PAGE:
The President of the United States of America takes pride in presenting the Navy Distinguished Service Medal (Posthumously) to Brigadier General Charles Augustus Doyen, United States Marine Corps, for exceptionally meritorious and distinguished services. By reason of his abilities and personal efforts, Brigadier General Doyen brought this brigade to the very high state of efficiency which enabled it to successfully resist the German Army in the Chateau-Thierry sector and Belleau Woods. The strong efforts on his part for nearly a year, undermined his health, and necessitated his being invalided to the United States before having the opportunity to command the brigade in action, but his work was shown by the excellent service rendered by the brigade, not only at Belleau Woods, but during the entire campaign when they fought in many battles. (Submitted on April 5, 2018, by Cosmos Mariner of Cape Canaveral, Florida.)
3. BG Charles Augustus Doyen.
As Brigadier-General he was chosen to command the first brigade of Marines that was sent to France, and it was under his
command that the Marines received the vigorous training that proved such a fine preparation for their later glorious exploits.
Buried in Arlington National Cemetery, Section 5, Site 7030 (Submitted on April 5, 2018, by Cosmos Mariner of Cape Canaveral, Florida.)
4. USS Doyen.
Two ships of the United States Navy have been named USS Doyen for Charles A. Doyen:
USS Doyen (DD-280), a Clemson-class destroyer, commissioned in 1919 and decommissioned in 1930.
USS Doyen (APA-1) (originally AP-2), a transport, commissioned in 1943 and decommissioned in 1946. (Submitted on April 5, 2018, by Cosmos Mariner of Cape Canaveral, Florida.)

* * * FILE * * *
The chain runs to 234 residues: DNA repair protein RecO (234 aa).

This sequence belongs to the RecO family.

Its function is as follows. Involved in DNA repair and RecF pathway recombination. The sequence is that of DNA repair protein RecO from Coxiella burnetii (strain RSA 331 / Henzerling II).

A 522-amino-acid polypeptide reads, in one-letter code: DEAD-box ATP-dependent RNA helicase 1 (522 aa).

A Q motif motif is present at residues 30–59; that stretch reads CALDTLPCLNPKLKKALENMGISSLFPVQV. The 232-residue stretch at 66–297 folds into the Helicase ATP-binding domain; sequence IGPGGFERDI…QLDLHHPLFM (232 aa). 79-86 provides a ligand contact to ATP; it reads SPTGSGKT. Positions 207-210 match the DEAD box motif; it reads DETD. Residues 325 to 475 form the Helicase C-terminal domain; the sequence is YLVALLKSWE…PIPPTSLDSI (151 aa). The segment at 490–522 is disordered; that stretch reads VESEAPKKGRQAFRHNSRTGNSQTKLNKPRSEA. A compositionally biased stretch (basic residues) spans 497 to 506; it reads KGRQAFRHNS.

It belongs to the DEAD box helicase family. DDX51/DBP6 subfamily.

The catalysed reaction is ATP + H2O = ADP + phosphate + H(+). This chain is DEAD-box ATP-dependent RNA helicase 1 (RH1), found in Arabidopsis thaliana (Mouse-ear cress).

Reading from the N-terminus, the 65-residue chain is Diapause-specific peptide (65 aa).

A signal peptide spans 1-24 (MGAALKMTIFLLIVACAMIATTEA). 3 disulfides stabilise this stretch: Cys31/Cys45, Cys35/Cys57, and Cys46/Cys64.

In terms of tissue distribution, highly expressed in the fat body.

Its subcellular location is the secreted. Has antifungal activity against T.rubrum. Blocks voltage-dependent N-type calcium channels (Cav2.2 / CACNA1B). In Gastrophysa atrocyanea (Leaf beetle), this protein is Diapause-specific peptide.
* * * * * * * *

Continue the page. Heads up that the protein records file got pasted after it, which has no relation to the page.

Construction and career
Doyen, named for Charles A. Doyen, was launched 26 July 1919 by Bethlehem Shipbuilding Corporation, Squantum, Massachusetts sponsored by Miss F. E. Doyen, daughter of Brigadier General Doyen and commissioned 17 December 1919, Commander J. H. Klein, Jr., in command. Doyen arrived at San Diego, California 15 March 1920 to join the Pacific Fleet in local operations. Placed in active reserve status 17 August, she participated in local exercises and reserve training until placed out of commission 8 June 1922.
Doyen was recommissioned 26 September 1923 and resumed a schedule of training and tactical exercises along the west coast, in the Panama Canal Zone, and the Hawaiian Islands. She sailed from San Diego 20 August to escort HIJMS Tama and to provide radio compass and communication for a nonstop west coast-to-Hawaii flight. Exercises were again conducted in the Canal Zone and the Caribbean in 1926, and later that year Doyen cruised to Bremerton, Washington for overhaul and to Ketchikan, Alaska, and Duncan Bay, British Columbia, for visits.